The information about Straka's earnings might not have come out at all, because drug companies are not required to disclose payments to pharmacists under the Minnesota law. Many did so anyway in his case, with some listing him as an "M.D." in their reports.
Dr. William Korchik, the panel's chairman, said he supports disclosure of committee members' relationships with drug companies, "whether it's stock, research or speaker's fees." Korchik said he didn't know the extent of the financial relationships until contacted by AP. But Korchik defended the panel's work, saying the
ties did not bias a group that works mainly by consensus. "This whole thing may be an issue of appearance of conflict, but I really feel comfortable that the committee has not been hoodwinked," he said. Al Heaton, a pharmacist who has served on the committee since the early 1990s, is the only panel member mentioned in the last six years of minutes for disclosing a potential conflict of interest and abstaining from a vote on bone drugs he had gotten funding to research years earlier.
"I think that's important to know," said Heaton, the director of pharmacy at Blue Cross and Blue Shield of Minnesota. "An individual may be perfectly honest and totally objective, but finding it out afterward, then you always wonder were they or were they not?"
On the Net:
Drug company disclosures: http://www.phcybrd.state.mn.us/main_pay.htm
© 2007 The Associated Press
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Drug Companies' Financial Ties to Schools, Common, Study Finds Tuesday , October 16, 2007
Drug companies and makers of medical devices have financial ties to nearly two-thirds of U.S. medical schools and teaching hospitals, researchers found.
Serving as paid consultants or accepting industry money for free meals and drinks were among the most common practices reported by the heads of academic departments. Drug companies and makers of medical devices often use these connections to influence doctors to use products that aren't necessarily in the patient's best interest, said Eric Campbell, the study's lead author. He is a researcher at Massachusetts General Hospital and Harvard Medical School.
Since academic department heads set the tone for appropriate conduct at their institutions, their actions signal to medical students and others that this is appropriate behavior, Campbell said. The survey went to all 125 accredited medical schools and the nation's 15 largest teaching hospitals. About two-thirds of the department heads responded. The study gave no specific examples, nor did it name any institutions.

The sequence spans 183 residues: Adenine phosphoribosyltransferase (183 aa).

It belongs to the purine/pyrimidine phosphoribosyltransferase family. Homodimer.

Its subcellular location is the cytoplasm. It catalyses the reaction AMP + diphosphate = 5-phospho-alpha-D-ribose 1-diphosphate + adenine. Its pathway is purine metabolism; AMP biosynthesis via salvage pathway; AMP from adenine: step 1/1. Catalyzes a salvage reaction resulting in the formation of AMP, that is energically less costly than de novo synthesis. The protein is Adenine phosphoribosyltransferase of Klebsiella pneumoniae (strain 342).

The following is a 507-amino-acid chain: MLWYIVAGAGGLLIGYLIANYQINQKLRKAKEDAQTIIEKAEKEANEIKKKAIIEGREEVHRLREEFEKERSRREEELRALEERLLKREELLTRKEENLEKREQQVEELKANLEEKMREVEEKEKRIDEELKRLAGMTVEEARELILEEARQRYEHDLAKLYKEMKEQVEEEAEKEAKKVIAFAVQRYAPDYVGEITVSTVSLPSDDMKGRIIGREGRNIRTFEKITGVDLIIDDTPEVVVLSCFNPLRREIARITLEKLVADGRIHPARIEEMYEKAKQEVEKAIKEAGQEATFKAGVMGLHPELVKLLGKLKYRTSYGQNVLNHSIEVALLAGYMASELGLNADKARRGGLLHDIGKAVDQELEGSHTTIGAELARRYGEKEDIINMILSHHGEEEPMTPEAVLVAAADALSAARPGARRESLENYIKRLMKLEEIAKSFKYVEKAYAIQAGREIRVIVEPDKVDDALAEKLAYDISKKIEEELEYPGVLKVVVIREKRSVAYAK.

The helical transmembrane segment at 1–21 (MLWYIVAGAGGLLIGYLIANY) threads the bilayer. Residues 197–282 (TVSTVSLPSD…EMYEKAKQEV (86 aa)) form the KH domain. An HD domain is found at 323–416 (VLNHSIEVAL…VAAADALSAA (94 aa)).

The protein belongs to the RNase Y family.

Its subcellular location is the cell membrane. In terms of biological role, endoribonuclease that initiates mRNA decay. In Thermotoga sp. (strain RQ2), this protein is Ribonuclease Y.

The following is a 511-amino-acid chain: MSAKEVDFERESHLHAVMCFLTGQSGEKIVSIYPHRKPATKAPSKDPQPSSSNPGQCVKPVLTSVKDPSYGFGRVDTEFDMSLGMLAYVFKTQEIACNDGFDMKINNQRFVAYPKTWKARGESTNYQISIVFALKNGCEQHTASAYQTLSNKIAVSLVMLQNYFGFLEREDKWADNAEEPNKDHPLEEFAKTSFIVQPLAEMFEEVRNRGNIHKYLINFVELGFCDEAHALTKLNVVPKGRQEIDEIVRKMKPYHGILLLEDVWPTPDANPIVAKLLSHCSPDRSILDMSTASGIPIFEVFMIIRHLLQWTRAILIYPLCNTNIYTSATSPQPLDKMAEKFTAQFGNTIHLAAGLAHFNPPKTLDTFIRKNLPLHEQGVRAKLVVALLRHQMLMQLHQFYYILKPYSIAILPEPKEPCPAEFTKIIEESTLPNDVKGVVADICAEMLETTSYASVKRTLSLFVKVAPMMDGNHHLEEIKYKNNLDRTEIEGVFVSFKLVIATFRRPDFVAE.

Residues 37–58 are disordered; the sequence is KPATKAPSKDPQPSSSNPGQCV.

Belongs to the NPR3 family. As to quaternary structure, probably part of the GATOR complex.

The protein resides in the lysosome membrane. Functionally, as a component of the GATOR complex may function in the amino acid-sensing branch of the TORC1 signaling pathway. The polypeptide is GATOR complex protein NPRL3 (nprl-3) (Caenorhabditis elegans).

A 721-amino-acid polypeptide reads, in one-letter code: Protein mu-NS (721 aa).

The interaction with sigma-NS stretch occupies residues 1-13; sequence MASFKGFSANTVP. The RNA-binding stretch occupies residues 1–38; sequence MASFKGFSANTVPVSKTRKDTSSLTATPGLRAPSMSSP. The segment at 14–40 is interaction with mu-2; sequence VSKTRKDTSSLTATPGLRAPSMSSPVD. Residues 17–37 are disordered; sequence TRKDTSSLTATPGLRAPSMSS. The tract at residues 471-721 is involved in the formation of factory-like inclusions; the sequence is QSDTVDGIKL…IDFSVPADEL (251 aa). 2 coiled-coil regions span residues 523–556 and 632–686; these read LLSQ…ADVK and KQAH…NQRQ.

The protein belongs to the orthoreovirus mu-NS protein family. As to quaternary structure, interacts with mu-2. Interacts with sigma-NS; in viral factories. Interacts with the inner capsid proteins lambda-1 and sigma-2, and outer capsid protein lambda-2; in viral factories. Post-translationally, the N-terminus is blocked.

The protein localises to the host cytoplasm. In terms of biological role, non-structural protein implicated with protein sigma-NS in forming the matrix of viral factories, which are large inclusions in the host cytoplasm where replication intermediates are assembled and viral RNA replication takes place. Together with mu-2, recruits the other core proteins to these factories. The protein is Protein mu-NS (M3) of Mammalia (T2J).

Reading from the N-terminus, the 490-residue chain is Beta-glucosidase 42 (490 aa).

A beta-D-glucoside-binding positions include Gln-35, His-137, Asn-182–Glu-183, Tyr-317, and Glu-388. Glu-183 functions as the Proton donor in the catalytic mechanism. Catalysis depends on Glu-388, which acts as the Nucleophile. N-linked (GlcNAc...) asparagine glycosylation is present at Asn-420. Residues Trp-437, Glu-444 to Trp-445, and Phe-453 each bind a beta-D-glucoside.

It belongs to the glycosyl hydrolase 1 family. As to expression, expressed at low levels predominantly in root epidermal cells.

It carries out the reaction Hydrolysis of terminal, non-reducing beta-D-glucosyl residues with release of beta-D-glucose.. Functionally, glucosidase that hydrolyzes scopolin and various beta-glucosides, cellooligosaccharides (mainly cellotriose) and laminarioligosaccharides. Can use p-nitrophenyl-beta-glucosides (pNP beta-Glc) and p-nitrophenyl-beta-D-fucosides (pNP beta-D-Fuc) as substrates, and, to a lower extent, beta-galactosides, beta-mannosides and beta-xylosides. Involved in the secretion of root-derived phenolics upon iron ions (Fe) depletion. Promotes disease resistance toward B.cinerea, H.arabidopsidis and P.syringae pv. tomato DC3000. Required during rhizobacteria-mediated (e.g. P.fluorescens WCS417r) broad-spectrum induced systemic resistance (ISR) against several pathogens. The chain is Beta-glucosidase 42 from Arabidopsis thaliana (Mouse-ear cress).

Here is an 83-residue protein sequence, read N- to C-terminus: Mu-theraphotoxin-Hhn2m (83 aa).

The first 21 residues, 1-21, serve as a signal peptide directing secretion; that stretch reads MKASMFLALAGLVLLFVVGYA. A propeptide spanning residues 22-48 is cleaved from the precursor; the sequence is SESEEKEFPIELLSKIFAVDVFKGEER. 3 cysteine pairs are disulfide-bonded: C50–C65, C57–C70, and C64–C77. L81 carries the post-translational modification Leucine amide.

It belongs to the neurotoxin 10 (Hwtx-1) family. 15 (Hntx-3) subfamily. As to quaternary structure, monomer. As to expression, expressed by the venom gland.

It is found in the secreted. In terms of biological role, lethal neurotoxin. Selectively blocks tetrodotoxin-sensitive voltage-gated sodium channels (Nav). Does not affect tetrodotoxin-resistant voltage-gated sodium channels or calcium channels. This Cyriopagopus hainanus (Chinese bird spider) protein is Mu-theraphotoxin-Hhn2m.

Many studies have examined doctor ties to drug companies. Campbell co-authored research last year that found company ties were common among hospital review boards that oversee experiments on patients. The new study shows that drug companies "are involved in every aspect of medical care," Campbell said.
Overall, 60 percent of department heads reported some type of personal financial relationship with industry. More than one-quarter, 27 percent said they had recently served as a paid consultant. The same percentage reported serving on a company scientific advisory board; and 21 percent who headed departments of medical specialties closely related to patient care said they had served on speakers' bureaus for industry.
The results appear in Wednesday's Journal of the American Medical Association.
Alan Goldhammer of the industry group, Pharmaceutical Research and Manufacturers of America, said the study results don't mean these relationships are a problem. He said it makes sense to reach out to academic heads because they have the most expertise. But Dr. Jerome Kassirer, a former New England Journal of Medicine editor and frequent critic of industry influence over doctors, called the study eye-opening. "I was appalled by the results," Kassirer said. "No one knew that so many chairs of medicine and psychiatry were paid speakers. We've never had that data before."
He noted that financial ties can benefit patients when they are related to research or other scientific purposes that increase doctors' education or lead to the development of better drugs or medical products. But they are dangerous when doctors are so beholden to the company that they withhold safety concerns or push the newest or most expensive products when they aren't necessarily best for the patient, Kassirer said.
The researchers sent surveys last year to 688 department heads at all 125 accredited U.S. medical schools and the 15 largest teaching hospitals. A total of 459 people responded, or 67 percent. Included were departments closely related to patient care, such as surgery or anesthesiology, and "nonclinical" departments more closely related to basic science. Among those in charge of departments related to patient care, 65 percent said their departments had recently accepted industry money for continuing medical education; half reported recently getting industry money for food or drinks; 30 percent reported getting money for travel and meetings.